American Women Writers, 1900-1945: A Bio-Bibliographical Critical Sourcebook

American Women Writers, 1900-1945: A Bio-Bibliographical Critical Sourcebook

American Women Writers, 1900-1945: A Bio-Bibliographical Critical Sourcebook

American Women Writers, 1900-1945: A Bio-Bibliographical Critical Sourcebook

Synopsis

Women writers have been traditionally excluded from literary canons, not until recently have scholars begun to rediscover or discover neglected women writers and their works. This reference includes alphabetically arranged entries on 58 American women authors who wrote between 1900 and 1945, a period that embraces two major artistic movements, Modernism and the Harlem Renaissance. Each entry is written by an expert contributor and includes a biography, a discussion of major works and themes, a review of the author's critical reception, and extensive primary and secondary bibliographies. The volume reflects the diversity of American culture through its coverage of African American, Native American, Mexican American, and Chinese American women writers.

Excerpt

Women writers historically have been denied respectable literary voices through such means as unequal publishing opportunities and biased readings of the limited number of works published. Lack of opportunities for education, along with social expectations that required women to perform unpaid household labor, also has discouraged women artists and kept their voices unheard or unappreciated. Recently, women writers have begun to receive long overdue critical attention, especially since the 1970s during the second wave of American feminism.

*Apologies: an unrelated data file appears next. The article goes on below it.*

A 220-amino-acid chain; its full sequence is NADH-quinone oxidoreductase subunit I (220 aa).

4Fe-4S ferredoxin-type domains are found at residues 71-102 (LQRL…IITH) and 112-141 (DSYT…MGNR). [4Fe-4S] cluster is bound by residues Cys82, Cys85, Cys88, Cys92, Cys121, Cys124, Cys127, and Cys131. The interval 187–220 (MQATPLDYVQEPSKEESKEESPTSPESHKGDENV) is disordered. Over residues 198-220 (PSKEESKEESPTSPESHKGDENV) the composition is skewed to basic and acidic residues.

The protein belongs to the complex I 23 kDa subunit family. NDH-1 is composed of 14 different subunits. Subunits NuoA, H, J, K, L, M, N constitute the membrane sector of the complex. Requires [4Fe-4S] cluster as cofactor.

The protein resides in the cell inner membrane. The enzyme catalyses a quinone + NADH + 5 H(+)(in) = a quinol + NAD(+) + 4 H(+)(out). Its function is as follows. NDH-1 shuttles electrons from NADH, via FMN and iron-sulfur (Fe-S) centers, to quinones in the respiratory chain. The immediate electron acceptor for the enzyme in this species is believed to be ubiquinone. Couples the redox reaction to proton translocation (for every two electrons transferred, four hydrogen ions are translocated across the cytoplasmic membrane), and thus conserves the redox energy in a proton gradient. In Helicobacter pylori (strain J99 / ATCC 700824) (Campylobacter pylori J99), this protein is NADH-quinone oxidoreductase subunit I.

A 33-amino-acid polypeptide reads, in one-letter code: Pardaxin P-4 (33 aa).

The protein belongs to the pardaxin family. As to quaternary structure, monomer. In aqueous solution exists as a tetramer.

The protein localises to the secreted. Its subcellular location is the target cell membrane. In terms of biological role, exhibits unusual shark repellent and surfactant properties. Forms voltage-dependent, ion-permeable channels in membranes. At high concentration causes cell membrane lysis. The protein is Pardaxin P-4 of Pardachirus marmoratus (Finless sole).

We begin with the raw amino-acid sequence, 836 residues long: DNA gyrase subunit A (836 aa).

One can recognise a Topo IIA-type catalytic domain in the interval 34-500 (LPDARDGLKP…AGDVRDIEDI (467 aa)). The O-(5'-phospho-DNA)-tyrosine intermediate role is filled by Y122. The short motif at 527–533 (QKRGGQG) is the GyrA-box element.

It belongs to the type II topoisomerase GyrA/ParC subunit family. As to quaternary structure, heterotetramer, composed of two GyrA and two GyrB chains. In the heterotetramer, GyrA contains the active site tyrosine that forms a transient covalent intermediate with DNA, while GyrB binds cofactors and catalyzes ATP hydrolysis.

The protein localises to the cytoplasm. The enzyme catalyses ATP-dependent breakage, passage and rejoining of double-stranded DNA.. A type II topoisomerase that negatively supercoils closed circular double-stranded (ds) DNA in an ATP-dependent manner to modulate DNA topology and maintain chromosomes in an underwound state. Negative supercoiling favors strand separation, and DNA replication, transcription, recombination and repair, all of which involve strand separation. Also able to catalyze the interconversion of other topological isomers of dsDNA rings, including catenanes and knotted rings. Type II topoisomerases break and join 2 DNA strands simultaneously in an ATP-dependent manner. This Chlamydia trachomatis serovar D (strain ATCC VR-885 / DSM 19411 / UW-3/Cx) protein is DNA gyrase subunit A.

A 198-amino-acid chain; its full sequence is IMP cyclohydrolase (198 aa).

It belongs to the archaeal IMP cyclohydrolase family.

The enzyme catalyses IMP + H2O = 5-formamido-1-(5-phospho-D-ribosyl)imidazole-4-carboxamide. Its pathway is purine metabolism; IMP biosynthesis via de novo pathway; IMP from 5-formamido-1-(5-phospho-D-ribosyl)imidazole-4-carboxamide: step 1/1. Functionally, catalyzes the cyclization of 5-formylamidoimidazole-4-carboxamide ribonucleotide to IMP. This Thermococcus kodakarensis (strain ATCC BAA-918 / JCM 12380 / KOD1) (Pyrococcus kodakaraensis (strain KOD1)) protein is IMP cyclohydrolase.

This reference book adds to the continuing struggle to recognize women writers generally and to the ongoing celebration of American women writers specifically. It represents American women writers from the beginning of the twentieth century to the end of World War II, a period that, among other significant historical events, encompasses two of the most important literary movements in twentieth-century U.S. history: modernism and the Harlem Renaissance. It presents contributions American women writers made to these movements as well as illuminates the distinguished roles they played in shaping the more broadly defined American literary tradition.

As its title suggests, American Women Writers, 1900-1945: A Bio- Bibliographical Critical Sourcebook provides overviews of American women writers who wrote or published their most significant works between 1900 and 1945. (Some of these works were written during the first half of the century but remained unpublished for decades.) Each author entry consists of four sections: Biography, Major Works and Themes, Critical Reception, and Bibliography, which includes both primary and secondary sources. Each author entry offers biographical information about the author, an analysis of the author's major works, an overview of the critical reception of the author's works, and a bibliograptiy that lists works by the author and introduces readers to works that have been written about the author and her works. The entries are organized alphabetically, according to the author's last name or to accepted convention, as in the case of Native American or Asian women writers--Mourning Dove, for example, is alphabetized according to "Mourning. . . ."

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